6. User is redirected back to https://app1.somedomain.com/saml/login, which will restart the SAML logon process
7. The SP gives the user a new SAML request and the user’s browser again performs a POST against the IDP URL https://adfs.mycompany.com/adfs/ls/ with this SAML Request as the Form data.
8. A key difference now is that the user already has done AAA authentication this web session and thus has a valid AAA cookie, and won’t be redirected to https://aaa.mycompany.com for authentication. The POST against https://adfs.mycompany.com/adfs/ls/ will therefore happen successfully and the ADFS backend server will see the SAML Form data since that has not been dropped by AAA redirect.
9. Assuming the SAML Request ticket is valid, the ADFS server will give the user a SAML Response ticket and redirect the user to https://app1.somedomain.com/myApp and the user is now logged on to this 3rd party site successfully.

 

Takeaways:

  • Our workaround revolves around storing the original url (https://app1.somedomain.com/saml/login) in some way so we can access it later, and requesting a SAML Request ticket twice from our SAML SP because in the second round we will not be bothered by AAA authentication.
  • Above solution is a bit hacky and involves requesting double SAML tickets from the SP, and there are a lot of Redirects involved, but it works well from an end-user perspective and it enables us to support SAML Post in conjunction with AAA.

 

If you have any questions regarding above solution, or ideas on how to handle above scenario in a better way, please contact me at rasmus.kindberg@xenit.se.

 

 

Below is the Netscaler configuration:



Using NetScaler as SAML SP with ADFS as IDP

How do you configure Citrix NetScaler SAML Service Provider with Microsoft ADFS as SAML Identity Provider? I’ve tried making it easy to understand and how you do it using CLI (NetScaler CLI and powershell).

Before we begin, let us look at what we need to establish the federation:

  • NetScaler (with at least Enterprise license)
  • Active Directory domain and ADFS (read this post if you want to load balance and use NetScaler as ADFS Proxy)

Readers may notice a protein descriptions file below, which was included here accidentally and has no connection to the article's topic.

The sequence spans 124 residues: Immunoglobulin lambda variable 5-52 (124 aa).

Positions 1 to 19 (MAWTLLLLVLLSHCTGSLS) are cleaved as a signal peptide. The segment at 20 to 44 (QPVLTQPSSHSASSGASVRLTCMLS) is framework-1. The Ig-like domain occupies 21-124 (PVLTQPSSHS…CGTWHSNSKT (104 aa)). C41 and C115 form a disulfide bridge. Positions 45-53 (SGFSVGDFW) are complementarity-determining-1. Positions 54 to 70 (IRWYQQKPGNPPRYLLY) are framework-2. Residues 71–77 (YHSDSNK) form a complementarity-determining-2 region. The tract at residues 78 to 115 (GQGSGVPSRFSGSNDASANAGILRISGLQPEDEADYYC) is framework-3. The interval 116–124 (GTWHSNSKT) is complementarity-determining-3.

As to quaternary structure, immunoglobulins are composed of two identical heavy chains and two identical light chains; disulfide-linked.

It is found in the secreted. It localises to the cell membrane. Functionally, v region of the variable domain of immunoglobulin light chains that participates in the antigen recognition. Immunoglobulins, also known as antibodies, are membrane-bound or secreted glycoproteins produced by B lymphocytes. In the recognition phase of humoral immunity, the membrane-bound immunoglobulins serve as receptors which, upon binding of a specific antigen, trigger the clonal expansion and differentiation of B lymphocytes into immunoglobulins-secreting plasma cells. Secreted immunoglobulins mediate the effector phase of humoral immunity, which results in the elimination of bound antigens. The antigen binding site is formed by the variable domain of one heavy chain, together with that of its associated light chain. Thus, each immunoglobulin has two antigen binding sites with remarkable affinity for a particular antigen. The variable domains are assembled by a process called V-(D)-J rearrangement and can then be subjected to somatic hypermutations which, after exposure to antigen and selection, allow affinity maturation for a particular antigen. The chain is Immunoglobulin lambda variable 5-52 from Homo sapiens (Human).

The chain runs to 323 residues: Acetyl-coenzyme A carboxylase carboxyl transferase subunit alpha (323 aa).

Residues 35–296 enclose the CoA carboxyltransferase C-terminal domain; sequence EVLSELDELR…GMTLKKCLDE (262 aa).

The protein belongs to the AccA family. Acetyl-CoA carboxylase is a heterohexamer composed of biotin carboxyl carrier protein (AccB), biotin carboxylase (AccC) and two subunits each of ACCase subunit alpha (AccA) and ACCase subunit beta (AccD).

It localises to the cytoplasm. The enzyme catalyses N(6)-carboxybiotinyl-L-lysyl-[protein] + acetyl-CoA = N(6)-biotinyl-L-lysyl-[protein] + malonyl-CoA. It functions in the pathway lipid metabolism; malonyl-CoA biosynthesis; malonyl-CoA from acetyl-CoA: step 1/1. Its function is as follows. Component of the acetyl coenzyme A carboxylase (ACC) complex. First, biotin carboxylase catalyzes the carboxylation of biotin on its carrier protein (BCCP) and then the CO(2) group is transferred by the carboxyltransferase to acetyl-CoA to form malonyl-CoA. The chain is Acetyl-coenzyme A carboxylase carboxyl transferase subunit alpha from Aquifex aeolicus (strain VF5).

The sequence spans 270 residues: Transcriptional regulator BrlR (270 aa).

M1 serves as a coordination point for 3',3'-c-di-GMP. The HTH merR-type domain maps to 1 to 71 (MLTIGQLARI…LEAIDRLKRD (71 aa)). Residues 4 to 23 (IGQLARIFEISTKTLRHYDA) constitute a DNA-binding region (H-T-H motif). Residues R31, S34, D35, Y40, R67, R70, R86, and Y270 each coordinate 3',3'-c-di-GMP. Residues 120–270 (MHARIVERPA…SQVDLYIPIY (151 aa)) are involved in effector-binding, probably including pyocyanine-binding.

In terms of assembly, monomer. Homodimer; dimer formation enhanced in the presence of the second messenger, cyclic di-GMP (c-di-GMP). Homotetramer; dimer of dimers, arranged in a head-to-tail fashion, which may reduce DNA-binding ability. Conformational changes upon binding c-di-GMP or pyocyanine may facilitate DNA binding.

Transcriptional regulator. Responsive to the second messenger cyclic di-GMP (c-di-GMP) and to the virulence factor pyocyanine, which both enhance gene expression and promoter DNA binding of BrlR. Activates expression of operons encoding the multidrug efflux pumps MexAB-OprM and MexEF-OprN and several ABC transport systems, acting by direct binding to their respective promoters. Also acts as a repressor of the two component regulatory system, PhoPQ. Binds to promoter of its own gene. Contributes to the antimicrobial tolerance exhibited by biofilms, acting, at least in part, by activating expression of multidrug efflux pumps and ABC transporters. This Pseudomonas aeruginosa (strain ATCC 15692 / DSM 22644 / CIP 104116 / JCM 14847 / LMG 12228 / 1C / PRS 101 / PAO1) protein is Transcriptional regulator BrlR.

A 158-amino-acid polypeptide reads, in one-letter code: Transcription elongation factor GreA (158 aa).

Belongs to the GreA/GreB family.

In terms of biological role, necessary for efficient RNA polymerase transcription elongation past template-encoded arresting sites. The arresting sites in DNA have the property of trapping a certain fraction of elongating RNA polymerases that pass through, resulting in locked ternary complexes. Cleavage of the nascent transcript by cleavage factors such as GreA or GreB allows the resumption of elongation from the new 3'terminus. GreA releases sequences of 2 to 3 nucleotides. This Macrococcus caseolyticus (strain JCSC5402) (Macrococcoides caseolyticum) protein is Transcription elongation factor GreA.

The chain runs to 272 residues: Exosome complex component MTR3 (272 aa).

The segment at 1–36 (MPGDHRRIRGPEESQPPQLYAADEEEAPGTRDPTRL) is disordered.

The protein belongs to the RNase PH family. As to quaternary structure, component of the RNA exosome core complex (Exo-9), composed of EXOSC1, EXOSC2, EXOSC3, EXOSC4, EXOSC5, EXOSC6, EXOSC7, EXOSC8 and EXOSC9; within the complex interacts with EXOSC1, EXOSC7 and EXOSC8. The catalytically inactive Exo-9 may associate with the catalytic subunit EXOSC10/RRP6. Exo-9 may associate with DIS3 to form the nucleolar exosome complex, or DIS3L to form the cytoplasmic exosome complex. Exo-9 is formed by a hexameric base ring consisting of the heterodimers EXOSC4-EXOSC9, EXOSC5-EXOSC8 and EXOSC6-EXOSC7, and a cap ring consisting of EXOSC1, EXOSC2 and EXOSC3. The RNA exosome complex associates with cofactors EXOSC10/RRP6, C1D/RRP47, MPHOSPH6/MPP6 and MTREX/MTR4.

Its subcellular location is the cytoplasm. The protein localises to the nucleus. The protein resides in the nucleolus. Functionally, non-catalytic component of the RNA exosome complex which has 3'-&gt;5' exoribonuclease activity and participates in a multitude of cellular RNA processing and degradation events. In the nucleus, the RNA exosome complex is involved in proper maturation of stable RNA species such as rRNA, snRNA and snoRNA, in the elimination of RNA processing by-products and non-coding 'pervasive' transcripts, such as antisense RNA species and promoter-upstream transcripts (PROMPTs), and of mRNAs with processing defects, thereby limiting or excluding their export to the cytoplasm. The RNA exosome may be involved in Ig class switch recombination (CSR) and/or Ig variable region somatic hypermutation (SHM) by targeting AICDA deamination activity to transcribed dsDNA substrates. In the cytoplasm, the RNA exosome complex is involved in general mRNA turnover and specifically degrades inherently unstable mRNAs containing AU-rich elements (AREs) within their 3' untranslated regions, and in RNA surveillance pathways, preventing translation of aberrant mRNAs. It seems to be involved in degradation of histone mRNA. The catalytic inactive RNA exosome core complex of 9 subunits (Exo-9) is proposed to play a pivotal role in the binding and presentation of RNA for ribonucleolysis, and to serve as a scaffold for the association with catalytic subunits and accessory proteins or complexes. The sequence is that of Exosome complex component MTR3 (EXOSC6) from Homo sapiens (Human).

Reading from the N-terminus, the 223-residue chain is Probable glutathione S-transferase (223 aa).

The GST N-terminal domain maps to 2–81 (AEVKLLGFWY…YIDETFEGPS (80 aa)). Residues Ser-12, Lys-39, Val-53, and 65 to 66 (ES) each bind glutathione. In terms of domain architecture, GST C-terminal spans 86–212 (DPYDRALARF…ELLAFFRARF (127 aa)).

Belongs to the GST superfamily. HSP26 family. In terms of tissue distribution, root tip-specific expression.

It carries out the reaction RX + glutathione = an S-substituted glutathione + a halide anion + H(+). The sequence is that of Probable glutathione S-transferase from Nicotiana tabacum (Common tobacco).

• Website (lb vserver) we want to protect with AAA (will be referred to as the service provider)
  • AAA vserver to bind SAML Service Provider policy

In my case, the following FQDNs are used:

  • LB vserver: webapp-test.domain.com / LB-WEBAPP-TEST
  • AAA vserver: sp.domain.com / AAA-SP-DOMAIN.COM (note: it will actually not be access by the web browser)
  • ADFS: adfs.domain.com

When installing ADFS two self signed certificates are issued for Token-signing and Token-decryption. When it comes to the NetScaler, we could always use whatever certificate for the signing and decryption – but I recommend using a certificate that isn’t used for web site communication. That’s why I create a self signed certificate that I use: (note: I do this on my computer, modify the variables to match your environment – and even though this certificate and key is self signed – keep them secure)

The certificate (not the key) needs to be copied to the ADFS server for when we create the Relying Party Trust, and we also need to copy the ADFS Token-signing certificate to the NetScaler (below called adfs.domain.com-signing).

Copy the newly created certificate and key to the NetScaler, as well as the ADFS Token-signing certificate:

Now we need to create the SAML Service Provider action and profile, as well as bind it to the AAA vserver:

(Note: As I stated before, this policy is bound to the AAA vserver but the expression is matching the hostname of the LB vserver – since the web browser actually never is redirected to the AAA vserver in this scenario)

As a last step, create (if it isn’t already) an authentication profile and bind it to the LB vserver:

Now configure ADFS (modify the variables to match your need):